A Look At A Book 12

Not So Tall For Six written by Dianna Hutts Aston and illustrated by Frank W. Dormer is a wonderfull book about being brave and smart and big at heart.



Meet Kylie Bell, the not-so-tallest one in the first grade. She might be small but she never lets size get her down. Nope. Kylie Bell is brave.



When that bully-boy Rusty Jacks slithers around her like a half-starved rattlesnake, what is Kylie Bell to do? Can she keep hold of her courage, not to mention her good manners



Take a fresh and funny look at bravery in this heartwarming book


As a child author Dianna Hutts Aston was afraid of clowns, ducks and oral reports. Since then she has learned that no one is born with courage. As Kylie Bell finds out, courage takes practice.

Illustrator Frank W. Dormer says he is not afraid of anything. Well, maybe he’s afraid of rickets. And scurvy. He overcomes his fears by sitting in the sun with a tall glass of orange juice.



What are you afraid of and how do you overcome your fears?


That’s Funny!

A sense of humor can be a gift from God. It can also be taught. Almost every baby I’ve ever met had some sense of the funny and the silly.


Being playful certainly helps develop that sense of whimsy. When my grandson Mac was about nine months old, he was sitting in his highchair with his sippy cup. He set the cup on the tray and carefully pushed it forward with a twinkle in his eye. I saw this and carefully pushed the cup back. Mac laughed with his whole body and then with one finger, pushed the cup toward me. We played this wonderful game for about ten minutes, pushing the sippy cup back and forth, laughing the entire time.

Believe me – children understand humor!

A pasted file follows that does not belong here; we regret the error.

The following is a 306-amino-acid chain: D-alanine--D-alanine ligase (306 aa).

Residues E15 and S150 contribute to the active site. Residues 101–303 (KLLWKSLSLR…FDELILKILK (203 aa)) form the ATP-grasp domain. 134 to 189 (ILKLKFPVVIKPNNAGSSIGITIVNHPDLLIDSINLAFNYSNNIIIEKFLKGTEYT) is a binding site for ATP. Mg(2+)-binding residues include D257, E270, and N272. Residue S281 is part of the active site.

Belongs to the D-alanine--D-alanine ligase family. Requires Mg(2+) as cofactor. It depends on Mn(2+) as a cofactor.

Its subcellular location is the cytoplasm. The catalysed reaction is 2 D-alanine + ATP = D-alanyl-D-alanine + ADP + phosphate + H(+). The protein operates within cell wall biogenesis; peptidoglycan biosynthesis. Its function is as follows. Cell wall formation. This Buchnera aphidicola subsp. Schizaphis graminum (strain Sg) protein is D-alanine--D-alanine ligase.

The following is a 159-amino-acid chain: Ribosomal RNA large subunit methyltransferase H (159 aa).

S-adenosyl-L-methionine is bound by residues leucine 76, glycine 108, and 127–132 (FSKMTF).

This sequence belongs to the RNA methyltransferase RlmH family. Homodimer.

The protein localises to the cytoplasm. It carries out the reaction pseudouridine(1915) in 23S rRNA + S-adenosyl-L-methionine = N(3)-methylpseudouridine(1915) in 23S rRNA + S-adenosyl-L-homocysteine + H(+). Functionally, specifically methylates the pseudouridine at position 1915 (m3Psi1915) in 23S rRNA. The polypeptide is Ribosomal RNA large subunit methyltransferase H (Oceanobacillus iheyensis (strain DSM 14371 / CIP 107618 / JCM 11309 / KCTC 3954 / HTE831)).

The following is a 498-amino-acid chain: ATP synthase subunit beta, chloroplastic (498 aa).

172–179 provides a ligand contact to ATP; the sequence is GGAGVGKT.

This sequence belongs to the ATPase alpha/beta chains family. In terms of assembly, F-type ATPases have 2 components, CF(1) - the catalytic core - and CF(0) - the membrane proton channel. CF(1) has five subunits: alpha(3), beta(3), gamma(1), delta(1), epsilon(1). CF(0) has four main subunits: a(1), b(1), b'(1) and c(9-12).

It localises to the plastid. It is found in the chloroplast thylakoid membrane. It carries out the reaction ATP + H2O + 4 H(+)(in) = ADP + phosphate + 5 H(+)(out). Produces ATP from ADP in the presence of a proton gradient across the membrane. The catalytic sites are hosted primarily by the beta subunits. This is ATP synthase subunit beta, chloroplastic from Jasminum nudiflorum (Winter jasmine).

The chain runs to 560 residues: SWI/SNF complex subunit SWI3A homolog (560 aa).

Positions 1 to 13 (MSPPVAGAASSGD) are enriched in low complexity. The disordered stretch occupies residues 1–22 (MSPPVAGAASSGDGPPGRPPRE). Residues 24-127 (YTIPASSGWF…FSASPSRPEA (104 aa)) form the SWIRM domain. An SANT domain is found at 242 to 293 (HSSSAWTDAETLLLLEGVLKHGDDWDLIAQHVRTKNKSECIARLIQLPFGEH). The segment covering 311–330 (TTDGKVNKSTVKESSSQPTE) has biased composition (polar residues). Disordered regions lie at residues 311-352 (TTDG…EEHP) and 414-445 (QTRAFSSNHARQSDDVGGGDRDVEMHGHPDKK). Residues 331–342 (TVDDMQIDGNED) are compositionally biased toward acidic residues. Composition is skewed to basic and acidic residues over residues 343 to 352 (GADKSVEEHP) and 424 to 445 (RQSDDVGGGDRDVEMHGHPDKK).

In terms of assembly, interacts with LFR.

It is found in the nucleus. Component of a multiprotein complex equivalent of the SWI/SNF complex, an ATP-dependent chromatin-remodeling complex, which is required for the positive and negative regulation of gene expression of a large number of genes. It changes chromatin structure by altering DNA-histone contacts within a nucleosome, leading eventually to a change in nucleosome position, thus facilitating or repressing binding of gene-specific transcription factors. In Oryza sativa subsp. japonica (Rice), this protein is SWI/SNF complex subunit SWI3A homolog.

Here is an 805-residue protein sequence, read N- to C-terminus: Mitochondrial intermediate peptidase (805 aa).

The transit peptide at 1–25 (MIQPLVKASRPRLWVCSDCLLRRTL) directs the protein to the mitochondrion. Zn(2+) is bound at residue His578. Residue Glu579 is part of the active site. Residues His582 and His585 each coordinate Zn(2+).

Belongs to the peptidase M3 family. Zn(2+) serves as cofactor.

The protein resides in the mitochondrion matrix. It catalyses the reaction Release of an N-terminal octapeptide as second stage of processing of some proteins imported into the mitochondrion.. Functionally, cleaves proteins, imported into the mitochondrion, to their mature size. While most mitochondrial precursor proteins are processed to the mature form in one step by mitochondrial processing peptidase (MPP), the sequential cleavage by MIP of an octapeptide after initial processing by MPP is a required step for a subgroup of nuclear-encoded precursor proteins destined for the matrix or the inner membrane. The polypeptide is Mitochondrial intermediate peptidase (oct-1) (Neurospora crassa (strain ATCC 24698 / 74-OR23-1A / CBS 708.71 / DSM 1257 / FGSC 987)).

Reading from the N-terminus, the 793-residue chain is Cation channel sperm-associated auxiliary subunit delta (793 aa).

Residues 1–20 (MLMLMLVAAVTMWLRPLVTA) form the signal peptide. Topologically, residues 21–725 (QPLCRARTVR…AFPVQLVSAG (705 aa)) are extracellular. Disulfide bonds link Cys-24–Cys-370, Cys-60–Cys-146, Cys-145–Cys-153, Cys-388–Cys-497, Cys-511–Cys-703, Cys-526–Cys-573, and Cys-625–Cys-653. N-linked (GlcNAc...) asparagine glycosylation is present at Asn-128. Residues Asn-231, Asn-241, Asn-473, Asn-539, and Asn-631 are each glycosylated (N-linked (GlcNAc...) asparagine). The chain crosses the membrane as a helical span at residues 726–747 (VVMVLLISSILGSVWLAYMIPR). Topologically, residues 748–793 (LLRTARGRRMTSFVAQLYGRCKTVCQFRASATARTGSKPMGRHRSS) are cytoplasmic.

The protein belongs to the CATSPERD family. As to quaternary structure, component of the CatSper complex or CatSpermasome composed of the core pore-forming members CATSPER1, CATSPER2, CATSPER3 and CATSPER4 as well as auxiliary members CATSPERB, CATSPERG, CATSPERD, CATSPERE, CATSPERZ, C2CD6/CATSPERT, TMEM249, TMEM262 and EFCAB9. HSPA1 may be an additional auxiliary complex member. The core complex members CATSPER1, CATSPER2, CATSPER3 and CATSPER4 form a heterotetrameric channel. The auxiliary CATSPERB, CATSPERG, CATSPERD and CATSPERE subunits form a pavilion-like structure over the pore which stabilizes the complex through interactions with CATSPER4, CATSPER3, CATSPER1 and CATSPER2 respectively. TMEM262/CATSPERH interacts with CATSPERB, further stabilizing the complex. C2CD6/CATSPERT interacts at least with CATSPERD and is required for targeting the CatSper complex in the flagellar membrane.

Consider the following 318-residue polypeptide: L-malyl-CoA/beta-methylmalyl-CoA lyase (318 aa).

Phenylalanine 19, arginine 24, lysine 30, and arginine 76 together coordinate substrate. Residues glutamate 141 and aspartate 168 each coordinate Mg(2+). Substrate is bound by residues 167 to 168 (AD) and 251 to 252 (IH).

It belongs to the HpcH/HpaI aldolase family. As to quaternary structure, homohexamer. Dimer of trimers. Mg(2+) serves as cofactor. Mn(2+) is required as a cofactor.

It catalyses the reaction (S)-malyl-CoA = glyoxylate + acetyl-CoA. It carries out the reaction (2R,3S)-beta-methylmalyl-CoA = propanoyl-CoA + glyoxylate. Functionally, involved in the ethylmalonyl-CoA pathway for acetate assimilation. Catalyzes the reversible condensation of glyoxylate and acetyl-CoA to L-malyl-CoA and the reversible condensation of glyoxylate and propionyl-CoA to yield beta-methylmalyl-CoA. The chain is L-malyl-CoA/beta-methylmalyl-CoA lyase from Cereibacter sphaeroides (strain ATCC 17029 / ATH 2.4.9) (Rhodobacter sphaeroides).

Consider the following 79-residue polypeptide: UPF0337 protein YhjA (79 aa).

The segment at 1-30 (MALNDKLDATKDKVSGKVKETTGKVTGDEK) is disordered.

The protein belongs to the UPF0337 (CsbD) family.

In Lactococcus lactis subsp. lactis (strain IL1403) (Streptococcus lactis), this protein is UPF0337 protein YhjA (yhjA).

As kids get older, their sense of humor changes. Granddaughter Marie is deep into Knock-Knock jokes.  What is even funnier is when she forgets the punch line of one joke and goes straight into the next one. Hysterical!


Then, of course, there is the period every child goes through when potty jokes and body parts are the funniest things going. Mostly this period is tolerated by adults rather than encouraged. But sometimes, I have to admit, the jokes can be funny and I can’t help but laugh.

Seeing the funny side of life is the best way to get through a day. The sillier, the better really. I can’t imagine a day in my life without laughter. Who could get through a good day, much less a bad day without some fun and joy? Not me, that’s for sure.

Letting children see you laugh and enjoy the little things around you is the best example ever. They learn more by what you do than by what you say. So I recommend you do both – talk about humor and demonstrate it.


Decide each day to see the humor in the world, laugh at the silly things and enjoy the whimsical.

Decide each day to be the best example of good humor to others, especially the little ones.

Decide each day to encourage the children to laugh and embrace their own unique sense of the humorous.


Decide each day to be happy!

Walls Can Make A Home

A house is made of all the structural parts of a building – the floors, the roof, the doors, the windows and the walls. Walls are vital to holding a building up and separating the rooms according to their function. Walls can be of all sizes, tall or short. plain or fancy, connected or independent. They simply have to do their job to be called walls of a house.

Walls of a home are something else entirely. Granted, they have their function and hold up the ceilings, but they are so much more. Used properly, they can add life and beauty to each room and therefore to the family that lives in the rooms.

I believe in decorating walls with meaningful colors and art. Each wall should be its own little vignette of the love and history of the family. I’d love to show all you Sweeties how I have translated my feelings for family and heritage onto my walls.


Welcome to my entryway. It is full of my favorite colors, blue and white and some of my favorite things.


In my world there can’t be enough blue and white!!!!


Many of these plates remind me of trips taken and vacations enjoyed.


Next is the dining room with a wall of china which I have mostly inherited. 


Isn’t it grand and imposing? All of these dishes are dear to me and precious for different reasons.